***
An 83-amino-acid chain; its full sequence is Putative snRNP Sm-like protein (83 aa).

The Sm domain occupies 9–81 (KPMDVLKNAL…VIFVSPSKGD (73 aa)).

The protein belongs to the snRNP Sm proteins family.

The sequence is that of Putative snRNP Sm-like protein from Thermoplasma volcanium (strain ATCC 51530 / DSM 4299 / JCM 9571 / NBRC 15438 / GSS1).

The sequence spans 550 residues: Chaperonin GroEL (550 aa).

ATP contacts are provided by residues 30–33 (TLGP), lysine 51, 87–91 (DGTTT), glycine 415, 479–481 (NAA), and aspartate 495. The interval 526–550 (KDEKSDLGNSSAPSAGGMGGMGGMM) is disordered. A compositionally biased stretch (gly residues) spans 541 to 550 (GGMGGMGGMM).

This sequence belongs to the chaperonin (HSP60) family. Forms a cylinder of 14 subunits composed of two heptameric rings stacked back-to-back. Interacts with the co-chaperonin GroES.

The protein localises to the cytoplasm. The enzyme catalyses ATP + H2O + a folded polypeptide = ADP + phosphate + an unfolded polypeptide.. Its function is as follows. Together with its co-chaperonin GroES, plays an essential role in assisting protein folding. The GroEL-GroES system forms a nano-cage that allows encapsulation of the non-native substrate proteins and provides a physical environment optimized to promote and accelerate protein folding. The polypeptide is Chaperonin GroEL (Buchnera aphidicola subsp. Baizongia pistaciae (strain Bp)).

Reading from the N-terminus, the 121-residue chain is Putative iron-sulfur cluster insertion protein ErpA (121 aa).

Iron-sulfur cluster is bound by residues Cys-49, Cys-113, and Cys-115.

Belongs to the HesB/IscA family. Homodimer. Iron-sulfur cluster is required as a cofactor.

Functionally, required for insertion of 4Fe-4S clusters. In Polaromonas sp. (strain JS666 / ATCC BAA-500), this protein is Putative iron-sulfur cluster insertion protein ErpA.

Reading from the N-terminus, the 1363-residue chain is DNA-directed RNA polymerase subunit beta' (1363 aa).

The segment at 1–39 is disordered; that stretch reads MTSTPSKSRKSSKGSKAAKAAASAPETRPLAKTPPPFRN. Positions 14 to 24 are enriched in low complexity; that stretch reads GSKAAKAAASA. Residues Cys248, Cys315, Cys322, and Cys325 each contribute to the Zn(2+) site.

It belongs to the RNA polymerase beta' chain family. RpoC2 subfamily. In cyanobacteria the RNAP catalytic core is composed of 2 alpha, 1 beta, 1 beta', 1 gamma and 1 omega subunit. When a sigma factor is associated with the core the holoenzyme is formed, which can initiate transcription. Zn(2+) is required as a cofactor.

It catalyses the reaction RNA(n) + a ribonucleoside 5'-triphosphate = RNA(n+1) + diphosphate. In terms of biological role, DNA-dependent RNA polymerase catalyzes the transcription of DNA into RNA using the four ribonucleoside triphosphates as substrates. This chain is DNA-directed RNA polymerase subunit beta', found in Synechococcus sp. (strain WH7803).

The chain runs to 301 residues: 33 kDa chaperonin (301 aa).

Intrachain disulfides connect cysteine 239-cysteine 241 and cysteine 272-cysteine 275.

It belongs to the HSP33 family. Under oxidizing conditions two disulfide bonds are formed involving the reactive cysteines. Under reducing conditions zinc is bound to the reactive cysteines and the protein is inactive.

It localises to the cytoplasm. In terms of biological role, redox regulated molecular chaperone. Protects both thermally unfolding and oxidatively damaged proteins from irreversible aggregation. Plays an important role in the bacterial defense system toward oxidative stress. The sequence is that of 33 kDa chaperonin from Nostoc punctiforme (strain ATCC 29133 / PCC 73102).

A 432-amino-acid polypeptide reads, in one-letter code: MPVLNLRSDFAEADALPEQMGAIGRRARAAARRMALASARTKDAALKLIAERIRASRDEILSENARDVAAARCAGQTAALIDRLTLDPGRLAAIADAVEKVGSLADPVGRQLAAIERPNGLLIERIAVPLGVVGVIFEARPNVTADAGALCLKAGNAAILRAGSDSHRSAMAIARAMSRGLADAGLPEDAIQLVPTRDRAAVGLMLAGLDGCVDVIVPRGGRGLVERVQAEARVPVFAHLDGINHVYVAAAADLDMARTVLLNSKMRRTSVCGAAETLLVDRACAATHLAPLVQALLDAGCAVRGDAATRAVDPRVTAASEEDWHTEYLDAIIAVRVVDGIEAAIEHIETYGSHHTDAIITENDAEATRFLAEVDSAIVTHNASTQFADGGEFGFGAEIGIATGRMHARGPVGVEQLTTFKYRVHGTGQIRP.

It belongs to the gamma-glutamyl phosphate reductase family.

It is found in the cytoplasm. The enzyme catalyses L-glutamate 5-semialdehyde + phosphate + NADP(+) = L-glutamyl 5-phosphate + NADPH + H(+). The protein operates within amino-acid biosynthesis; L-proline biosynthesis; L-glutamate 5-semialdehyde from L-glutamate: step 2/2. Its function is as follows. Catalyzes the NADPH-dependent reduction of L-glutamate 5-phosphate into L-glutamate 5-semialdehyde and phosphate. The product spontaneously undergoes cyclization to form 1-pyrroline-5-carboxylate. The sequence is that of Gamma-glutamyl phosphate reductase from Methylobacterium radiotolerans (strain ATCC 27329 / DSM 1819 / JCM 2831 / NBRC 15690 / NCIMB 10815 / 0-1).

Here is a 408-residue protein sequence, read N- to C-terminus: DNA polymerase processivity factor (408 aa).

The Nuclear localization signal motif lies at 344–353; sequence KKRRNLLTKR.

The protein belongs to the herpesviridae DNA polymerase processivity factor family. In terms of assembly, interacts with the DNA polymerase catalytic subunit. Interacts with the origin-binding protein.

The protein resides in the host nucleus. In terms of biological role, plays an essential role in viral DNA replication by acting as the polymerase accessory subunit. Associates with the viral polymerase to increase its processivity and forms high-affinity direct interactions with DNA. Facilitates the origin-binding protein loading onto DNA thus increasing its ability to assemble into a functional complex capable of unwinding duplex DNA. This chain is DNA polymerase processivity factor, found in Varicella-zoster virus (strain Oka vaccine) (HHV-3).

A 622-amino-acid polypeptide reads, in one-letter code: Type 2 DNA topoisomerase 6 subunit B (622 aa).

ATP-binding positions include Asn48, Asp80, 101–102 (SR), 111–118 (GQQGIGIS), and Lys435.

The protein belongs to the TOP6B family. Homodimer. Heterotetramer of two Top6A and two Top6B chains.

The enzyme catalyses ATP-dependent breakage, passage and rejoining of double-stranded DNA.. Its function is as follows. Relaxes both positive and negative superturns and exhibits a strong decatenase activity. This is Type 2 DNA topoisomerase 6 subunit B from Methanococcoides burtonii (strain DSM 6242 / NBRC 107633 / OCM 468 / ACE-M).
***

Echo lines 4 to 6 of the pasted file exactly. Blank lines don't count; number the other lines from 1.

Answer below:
The sequence is that of Putative snRNP Sm-like protein from Thermoplasma volcanium (strain ATCC 51530 / DSM 4299 / JCM 9571 / NBRC 15438 / GSS1).

The sequence spans 550 residues: Chaperonin GroEL (550 aa).

ATP contacts are provided by residues 30–33 (TLGP), lysine 51, 87–91 (DGTTT), glycine 415, 479–481 (NAA), and aspartate 495. The interval 526–550 (KDEKSDLGNSSAPSAGGMGGMGGMM) is disordered. A compositionally biased stretch (gly residues) spans 541 to 550 (GGMGGMGGMM).